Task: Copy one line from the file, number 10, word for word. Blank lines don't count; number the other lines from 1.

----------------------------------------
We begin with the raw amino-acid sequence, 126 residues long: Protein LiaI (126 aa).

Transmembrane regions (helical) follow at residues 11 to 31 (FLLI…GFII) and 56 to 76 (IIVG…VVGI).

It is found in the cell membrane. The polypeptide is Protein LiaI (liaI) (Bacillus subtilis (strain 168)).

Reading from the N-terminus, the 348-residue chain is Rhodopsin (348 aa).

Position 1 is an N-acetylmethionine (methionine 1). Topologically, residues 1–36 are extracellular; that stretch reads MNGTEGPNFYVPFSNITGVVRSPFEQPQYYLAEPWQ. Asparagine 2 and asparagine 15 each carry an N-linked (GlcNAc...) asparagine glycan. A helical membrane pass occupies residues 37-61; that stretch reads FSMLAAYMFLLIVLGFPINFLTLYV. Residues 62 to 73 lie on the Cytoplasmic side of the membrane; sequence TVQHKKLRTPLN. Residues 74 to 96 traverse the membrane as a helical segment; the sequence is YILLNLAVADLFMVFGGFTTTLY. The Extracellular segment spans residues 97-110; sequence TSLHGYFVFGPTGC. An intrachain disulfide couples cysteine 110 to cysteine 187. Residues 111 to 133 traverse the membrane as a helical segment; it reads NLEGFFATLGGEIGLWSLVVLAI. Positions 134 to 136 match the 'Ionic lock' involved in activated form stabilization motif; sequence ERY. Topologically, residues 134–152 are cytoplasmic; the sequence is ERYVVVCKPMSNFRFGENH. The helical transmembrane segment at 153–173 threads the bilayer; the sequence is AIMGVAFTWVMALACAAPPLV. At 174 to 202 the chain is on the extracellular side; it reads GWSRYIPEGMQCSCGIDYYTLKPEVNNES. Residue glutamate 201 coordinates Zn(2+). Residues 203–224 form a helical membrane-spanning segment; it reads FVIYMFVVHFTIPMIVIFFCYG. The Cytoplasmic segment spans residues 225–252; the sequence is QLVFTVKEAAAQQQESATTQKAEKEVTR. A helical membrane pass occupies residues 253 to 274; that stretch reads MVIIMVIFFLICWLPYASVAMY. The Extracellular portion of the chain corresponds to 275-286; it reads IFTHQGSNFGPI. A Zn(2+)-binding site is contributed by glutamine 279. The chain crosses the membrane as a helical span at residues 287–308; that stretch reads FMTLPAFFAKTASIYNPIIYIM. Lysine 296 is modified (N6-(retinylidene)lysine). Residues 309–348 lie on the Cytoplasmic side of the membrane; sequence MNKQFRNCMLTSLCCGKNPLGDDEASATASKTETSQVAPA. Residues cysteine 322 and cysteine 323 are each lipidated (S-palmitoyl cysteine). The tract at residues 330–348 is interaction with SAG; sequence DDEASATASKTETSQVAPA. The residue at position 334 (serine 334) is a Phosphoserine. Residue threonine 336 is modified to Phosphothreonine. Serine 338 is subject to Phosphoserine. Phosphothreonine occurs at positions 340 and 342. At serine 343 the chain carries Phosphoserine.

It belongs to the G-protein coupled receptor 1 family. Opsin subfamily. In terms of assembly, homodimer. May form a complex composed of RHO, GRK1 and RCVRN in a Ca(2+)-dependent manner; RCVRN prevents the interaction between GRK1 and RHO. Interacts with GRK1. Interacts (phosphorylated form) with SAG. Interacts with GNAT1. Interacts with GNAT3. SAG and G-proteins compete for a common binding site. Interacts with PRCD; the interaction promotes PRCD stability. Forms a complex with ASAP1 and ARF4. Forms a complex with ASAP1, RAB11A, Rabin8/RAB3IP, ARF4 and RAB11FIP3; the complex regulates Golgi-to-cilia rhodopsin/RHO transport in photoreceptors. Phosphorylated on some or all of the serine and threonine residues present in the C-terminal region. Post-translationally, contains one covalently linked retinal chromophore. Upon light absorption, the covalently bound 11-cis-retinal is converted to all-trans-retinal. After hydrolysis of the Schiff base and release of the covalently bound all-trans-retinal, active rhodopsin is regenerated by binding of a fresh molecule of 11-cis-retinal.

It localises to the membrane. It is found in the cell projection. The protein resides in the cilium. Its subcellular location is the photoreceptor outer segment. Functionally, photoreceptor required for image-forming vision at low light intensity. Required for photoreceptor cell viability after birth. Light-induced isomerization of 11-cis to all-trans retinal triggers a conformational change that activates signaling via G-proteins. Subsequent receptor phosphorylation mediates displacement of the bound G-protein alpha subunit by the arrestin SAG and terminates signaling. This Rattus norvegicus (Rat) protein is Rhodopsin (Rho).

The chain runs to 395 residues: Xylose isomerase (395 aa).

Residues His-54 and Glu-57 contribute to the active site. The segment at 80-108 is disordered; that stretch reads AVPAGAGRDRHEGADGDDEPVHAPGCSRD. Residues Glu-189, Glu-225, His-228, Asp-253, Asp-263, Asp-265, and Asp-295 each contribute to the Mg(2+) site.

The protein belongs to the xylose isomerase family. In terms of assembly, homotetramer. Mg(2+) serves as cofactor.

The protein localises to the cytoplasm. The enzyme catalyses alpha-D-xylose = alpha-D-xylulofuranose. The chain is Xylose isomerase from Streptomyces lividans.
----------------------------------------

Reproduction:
The protein belongs to the xylose isomerase family. In terms of assembly, homotetramer. Mg(2+) serves as cofactor.